The P-Series mount is available with the purchase of the following P-223 or P-22 scopes:
P-223 3×32 Carbine Reticle (#8496) | P-223 3-9×40 BDC 600 (#8497) | P-22 2-7×32 (#8498, #8499)

The M-223XR mount is available with the purchase of any of the following M-223 scopes:
M-223 1-4×20 (#8485) | M-223 2-8×32 (#8486, #8487) | M-223 3-12×42 (#8488, #8489)

To learn more about Nikon’s free scope mount promotion, visit NikonPromo.com after March 15, 2012. NOTE: Offer excludes Nikon M-223 2.5-10×40 Laser IRT (#8491); and M-223 4-16×42 (#8492, #8493).

Permalink Hot Deals, Optics 1 Comment »
November 30th, 2011

New Nikon EDG Spotting Scopes with Vibration Reduction

Nikon has raised the bar in Spotting Scope technology. It has introduced the first-ever spotters with built-in Vibration Reduction. This may be a significant breakthrough. Image stabilization has revolutionized hand-held photography, and it could definitely improve the practical functioning of spotting scopes. If you have ever used a big, heavy spotting scope, you know that it is easy to induce vibration and shaking — merely with a heavy hand on the focus knob. And when the wind blows, a big scope acts like a sail, so it can wobble and vibrate in gusts. Just a small amount of shake or vibration can make it difficult to see your target, slowing down your target acquisition time considerably.

Nikon Vibration Reduction EDGE spotting scope

Nikon’s new 85mm EDG Fieldscopes are the first spotting scopes on the planet with lens-adjusting image stabilization. The EDGs employ a lens-shift type VR (Vibration Reduction) system that counters vibration and shaking. According to Nikon, the EDG VR system greatly reduces external vibrations caused by wind and the operational vibrations occurring during focusing, panning and tilting. Nikon claims its VR system reduces vibration to 1/8th the level of a conventional spotting scope.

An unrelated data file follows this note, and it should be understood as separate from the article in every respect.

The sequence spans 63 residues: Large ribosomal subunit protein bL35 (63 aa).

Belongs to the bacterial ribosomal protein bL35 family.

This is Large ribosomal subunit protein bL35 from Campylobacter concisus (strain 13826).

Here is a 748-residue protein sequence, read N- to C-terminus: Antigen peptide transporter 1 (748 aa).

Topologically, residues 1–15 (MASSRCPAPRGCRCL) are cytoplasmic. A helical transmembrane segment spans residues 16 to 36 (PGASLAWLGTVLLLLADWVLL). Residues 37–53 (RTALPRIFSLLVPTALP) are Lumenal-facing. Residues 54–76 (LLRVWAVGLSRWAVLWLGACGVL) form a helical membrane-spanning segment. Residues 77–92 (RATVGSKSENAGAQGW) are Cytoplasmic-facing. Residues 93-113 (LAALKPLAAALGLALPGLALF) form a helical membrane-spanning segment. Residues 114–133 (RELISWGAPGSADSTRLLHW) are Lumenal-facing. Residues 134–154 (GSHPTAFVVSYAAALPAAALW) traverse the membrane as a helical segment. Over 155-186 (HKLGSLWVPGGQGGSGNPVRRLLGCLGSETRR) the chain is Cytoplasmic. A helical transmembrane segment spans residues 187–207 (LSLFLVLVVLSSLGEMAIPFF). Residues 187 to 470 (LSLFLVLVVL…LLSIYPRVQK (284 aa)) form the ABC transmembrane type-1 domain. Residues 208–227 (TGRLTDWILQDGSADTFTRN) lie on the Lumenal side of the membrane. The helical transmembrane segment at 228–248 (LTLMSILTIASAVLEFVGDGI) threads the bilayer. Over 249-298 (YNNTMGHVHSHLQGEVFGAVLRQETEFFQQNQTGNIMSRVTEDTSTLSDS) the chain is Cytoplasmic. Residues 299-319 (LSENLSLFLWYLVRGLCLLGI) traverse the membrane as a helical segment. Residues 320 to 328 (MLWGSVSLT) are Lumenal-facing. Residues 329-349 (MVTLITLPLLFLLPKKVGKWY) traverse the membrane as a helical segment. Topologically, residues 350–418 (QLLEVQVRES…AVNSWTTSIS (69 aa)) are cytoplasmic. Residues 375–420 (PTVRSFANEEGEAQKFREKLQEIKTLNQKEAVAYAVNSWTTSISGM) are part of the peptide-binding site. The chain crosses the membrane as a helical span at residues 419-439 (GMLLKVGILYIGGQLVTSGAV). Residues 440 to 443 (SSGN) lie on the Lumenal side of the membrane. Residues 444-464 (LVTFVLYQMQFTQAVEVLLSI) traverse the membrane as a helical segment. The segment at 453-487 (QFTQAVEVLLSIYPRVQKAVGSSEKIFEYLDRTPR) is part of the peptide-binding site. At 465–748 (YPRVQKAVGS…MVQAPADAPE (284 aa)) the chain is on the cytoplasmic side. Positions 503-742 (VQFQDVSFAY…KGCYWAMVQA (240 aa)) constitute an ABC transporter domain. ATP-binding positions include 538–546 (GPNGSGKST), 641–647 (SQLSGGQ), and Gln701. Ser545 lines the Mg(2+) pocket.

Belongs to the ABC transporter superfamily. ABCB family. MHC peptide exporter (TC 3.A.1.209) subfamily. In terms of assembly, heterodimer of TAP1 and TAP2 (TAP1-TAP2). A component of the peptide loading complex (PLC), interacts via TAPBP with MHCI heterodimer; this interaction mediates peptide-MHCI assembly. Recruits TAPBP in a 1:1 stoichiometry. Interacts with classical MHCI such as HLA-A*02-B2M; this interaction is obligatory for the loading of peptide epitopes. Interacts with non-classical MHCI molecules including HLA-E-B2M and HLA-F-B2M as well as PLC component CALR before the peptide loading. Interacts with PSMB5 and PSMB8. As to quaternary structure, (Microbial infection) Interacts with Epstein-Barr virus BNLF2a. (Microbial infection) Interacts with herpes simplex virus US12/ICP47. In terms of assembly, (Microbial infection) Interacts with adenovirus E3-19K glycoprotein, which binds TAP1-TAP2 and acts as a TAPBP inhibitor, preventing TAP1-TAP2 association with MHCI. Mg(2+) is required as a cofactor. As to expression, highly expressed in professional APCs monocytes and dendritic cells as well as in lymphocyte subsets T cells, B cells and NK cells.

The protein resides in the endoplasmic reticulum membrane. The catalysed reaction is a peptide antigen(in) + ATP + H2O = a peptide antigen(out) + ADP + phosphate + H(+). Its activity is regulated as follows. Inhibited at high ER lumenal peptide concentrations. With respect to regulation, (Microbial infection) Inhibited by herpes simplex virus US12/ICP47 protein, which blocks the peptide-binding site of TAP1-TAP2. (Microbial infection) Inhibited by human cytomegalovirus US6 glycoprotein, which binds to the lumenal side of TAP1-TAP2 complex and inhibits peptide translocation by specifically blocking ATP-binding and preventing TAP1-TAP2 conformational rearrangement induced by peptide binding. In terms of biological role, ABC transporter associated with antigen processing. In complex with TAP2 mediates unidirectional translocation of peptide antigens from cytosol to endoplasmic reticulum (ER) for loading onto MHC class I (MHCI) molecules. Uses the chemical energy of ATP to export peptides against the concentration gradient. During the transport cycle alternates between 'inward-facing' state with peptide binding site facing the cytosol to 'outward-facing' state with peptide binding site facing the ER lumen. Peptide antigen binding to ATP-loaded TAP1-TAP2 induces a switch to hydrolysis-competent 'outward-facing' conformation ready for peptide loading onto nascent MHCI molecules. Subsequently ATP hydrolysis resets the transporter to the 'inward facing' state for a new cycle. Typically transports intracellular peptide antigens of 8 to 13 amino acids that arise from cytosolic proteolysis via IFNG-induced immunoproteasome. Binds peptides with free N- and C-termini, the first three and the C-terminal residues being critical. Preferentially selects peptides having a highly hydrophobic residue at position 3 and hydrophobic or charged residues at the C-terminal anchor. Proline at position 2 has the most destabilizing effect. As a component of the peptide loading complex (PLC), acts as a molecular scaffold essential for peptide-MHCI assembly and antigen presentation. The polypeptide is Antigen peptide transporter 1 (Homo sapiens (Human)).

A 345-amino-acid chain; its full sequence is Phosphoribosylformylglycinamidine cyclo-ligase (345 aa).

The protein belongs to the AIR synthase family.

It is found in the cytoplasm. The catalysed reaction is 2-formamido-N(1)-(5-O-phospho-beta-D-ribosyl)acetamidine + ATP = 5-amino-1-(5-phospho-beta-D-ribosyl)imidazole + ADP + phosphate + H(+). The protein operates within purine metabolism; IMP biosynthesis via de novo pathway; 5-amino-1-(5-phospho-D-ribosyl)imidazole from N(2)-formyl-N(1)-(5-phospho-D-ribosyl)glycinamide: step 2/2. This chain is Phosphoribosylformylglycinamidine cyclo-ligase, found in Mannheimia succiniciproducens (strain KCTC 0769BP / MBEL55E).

HOW IT WORKS — This system uses two independent Angular Velocity sensors to detect pitching (vertical movement) and yawing (horizontal movement). Both sensors then detect diagonal movements. Upon the detection of movement, the sensors provide instructions to the two Voice Coil Motors (VCM) that command and control the Vibration Reduction-optical system to eliminate the shake or blurring. These sensors can detect movement every 1/1000 second. The system can effectively reduce vibrations by roughly 88% (compared to a conventional spotting scope), providing the equivalent of a shutter speed approximately two stops faster.